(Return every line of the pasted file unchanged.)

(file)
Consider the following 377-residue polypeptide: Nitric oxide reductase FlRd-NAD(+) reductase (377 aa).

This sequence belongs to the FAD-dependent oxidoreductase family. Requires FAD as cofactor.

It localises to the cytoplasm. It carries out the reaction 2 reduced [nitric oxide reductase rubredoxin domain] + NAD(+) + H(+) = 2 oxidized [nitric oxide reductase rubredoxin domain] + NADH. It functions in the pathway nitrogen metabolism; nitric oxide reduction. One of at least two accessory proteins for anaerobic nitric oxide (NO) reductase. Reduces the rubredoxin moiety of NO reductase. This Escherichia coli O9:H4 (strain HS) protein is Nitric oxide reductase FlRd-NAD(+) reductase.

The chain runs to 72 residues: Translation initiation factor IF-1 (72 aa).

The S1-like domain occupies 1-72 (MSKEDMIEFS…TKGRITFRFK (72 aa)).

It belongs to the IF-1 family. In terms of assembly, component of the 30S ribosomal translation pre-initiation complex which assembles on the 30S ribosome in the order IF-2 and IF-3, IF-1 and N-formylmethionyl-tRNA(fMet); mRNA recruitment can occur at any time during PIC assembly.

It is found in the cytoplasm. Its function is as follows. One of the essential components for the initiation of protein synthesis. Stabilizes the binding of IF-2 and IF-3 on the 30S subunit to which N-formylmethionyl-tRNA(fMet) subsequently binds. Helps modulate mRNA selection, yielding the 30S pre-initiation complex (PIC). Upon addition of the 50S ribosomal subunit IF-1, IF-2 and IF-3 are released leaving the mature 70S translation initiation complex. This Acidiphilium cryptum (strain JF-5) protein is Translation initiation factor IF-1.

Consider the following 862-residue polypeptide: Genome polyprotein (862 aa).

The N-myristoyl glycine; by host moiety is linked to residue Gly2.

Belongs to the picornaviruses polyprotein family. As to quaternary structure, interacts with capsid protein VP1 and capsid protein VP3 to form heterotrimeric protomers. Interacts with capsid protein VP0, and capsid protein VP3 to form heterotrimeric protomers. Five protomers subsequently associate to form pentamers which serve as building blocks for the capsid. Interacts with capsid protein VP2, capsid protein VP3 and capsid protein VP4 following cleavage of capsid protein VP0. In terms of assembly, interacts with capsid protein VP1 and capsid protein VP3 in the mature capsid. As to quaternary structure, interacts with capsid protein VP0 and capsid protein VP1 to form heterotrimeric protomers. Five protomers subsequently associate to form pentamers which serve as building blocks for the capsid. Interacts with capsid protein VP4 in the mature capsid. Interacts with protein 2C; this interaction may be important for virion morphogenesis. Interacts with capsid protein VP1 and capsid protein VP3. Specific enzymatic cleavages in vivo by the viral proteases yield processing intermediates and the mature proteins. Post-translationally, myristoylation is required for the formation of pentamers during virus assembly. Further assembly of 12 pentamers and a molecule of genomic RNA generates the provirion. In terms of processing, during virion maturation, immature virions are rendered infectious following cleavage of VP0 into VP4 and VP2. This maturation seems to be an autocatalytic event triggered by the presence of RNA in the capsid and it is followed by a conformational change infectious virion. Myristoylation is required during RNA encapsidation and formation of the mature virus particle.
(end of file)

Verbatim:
Consider the following 377-residue polypeptide: Nitric oxide reductase FlRd-NAD(+) reductase (377 aa).

This sequence belongs to the FAD-dependent oxidoreductase family. Requires FAD as cofactor.

It localises to the cytoplasm. It carries out the reaction 2 reduced [nitric oxide reductase rubredoxin domain] + NAD(+) + H(+) = 2 oxidized [nitric oxide reductase rubredoxin domain] + NADH. It functions in the pathway nitrogen metabolism; nitric oxide reduction. One of at least two accessory proteins for anaerobic nitric oxide (NO) reductase. Reduces the rubredoxin moiety of NO reductase. This Escherichia coli O9:H4 (strain HS) protein is Nitric oxide reductase FlRd-NAD(+) reductase.

The chain runs to 72 residues: Translation initiation factor IF-1 (72 aa).

The S1-like domain occupies 1-72 (MSKEDMIEFS…TKGRITFRFK (72 aa)).

It belongs to the IF-1 family. In terms of assembly, component of the 30S ribosomal translation pre-initiation complex which assembles on the 30S ribosome in the order IF-2 and IF-3, IF-1 and N-formylmethionyl-tRNA(fMet); mRNA recruitment can occur at any time during PIC assembly.

It is found in the cytoplasm. Its function is as follows. One of the essential components for the initiation of protein synthesis. Stabilizes the binding of IF-2 and IF-3 on the 30S subunit to which N-formylmethionyl-tRNA(fMet) subsequently binds. Helps modulate mRNA selection, yielding the 30S pre-initiation complex (PIC). Upon addition of the 50S ribosomal subunit IF-1, IF-2 and IF-3 are released leaving the mature 70S translation initiation complex. This Acidiphilium cryptum (strain JF-5) protein is Translation initiation factor IF-1.

Consider the following 862-residue polypeptide: Genome polyprotein (862 aa).

The N-myristoyl glycine; by host moiety is linked to residue Gly2.

Belongs to the picornaviruses polyprotein family. As to quaternary structure, interacts with capsid protein VP1 and capsid protein VP3 to form heterotrimeric protomers. Interacts with capsid protein VP0, and capsid protein VP3 to form heterotrimeric protomers. Five protomers subsequently associate to form pentamers which serve as building blocks for the capsid. Interacts with capsid protein VP2, capsid protein VP3 and capsid protein VP4 following cleavage of capsid protein VP0. In terms of assembly, interacts with capsid protein VP1 and capsid protein VP3 in the mature capsid. As to quaternary structure, interacts with capsid protein VP0 and capsid protein VP1 to form heterotrimeric protomers. Five protomers subsequently associate to form pentamers which serve as building blocks for the capsid. Interacts with capsid protein VP4 in the mature capsid. Interacts with protein 2C; this interaction may be important for virion morphogenesis. Interacts with capsid protein VP1 and capsid protein VP3. Specific enzymatic cleavages in vivo by the viral proteases yield processing intermediates and the mature proteins. Post-translationally, myristoylation is required for the formation of pentamers during virus assembly. Further assembly of 12 pentamers and a molecule of genomic RNA generates the provirion. In terms of processing, during virion maturation, immature virions are rendered infectious following cleavage of VP0 into VP4 and VP2. This maturation seems to be an autocatalytic event triggered by the presence of RNA in the capsid and it is followed by a conformational change infectious virion. Myristoylation is required during RNA encapsidation and formation of the mature virus particle.